II. Equal Playing Field for All Lenders:
With respect to the Equal Playing Field for All Lenders, we strongly support the statement that the FHFA should work to ensure the Enterprises’ activities, including credit risk transfers, do not give a competitive advantage to particular lenders based on the volume of business transacted with the Enterprises. Our comments to the FHFA’s questions are as follows:
Question B1: What credit risk transfer strategies work best for small lenders? Why?
Credit risk transfer strategies that work best for small lenders have two primary features: 1) they are “volume-blind,” in that they do not require a particular number of originations in order to make economic sense for a given lender; and 2) they do not require significant risk-retention for smaller lenders who are generally less-equipped and do not have the capacity or flexibility on their balance sheet to manage that risk effectively.
Smaller credit unions may not have the expertise or scale to manage off-balance sheet assets. The scale also presents an issue for a lender as they need to be able to spread the costs of a risk retention over a pool of loans. The smaller the pool, the more costs are allocated to the pool placing smaller institutions at a significant competitive disadvantage to larger lenders if additional risk retention were required in order to participate in the securitization process. Finally, private mortgage insurance needs to be maintained as an option as it can be utilized as an effective risk transfer strategy.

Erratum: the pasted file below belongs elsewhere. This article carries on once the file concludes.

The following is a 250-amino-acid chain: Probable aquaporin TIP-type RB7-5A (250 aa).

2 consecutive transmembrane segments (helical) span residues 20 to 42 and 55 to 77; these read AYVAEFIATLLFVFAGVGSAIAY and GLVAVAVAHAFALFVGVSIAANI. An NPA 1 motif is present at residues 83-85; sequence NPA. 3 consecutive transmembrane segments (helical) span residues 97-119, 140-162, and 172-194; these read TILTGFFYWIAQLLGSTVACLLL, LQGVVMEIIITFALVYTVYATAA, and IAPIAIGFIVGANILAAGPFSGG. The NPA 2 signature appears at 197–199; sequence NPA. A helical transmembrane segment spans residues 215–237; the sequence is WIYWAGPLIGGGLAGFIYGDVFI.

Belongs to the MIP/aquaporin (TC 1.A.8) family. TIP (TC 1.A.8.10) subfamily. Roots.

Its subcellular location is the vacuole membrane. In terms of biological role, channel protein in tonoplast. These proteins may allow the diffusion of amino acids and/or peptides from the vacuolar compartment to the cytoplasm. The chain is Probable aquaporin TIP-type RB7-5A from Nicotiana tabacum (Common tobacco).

With regard specifically to Collateralized Recourse Transactions, there is some question as to the feasibility of the use of special purpose vehicles or other mechanisms by credit unions to manage risk effectively across many small entities. Of particular concern is National Credit Union Administration’s (NCUA) pending rule on Asset Securitization (RIN 3133–AE29), which would only allow a credit union to securitize loans it has originated. While this rule has not been finalized, we have urged NCUA to make changes that would allow multiple credit unions to utilize a vehicle where loans from multiple credit unions could be securitized, which could be an effective way to serve members in a cost efficient manner. However, until we understand the NCUA’s ultimate approach, small credit unions could effectively be at a competitive disadvantage to other financial institutions due to their inability to generate sufficient volume to participate in a securitization process. We urge the FHFA to consider this situation in developing their proposal further.
III. Guarantee Fee Impacts and Tradeoffs:
Finally, with respect to the Guarantee Fee and its Impacts and Tradeoffs, we offer the following comments:
Question C1: How should FHFA and the Enterprises incorporate information learned through the pricing of credit risk transfer transactions into the practice of setting both the level of and frequency of changes in the Enterprises’ guarantee fees?
We recognize the need for guarantee fees to reflect as accurately as possible the aggregate risk to which the Enterprises are exposed. This need must be balanced, however, with the role the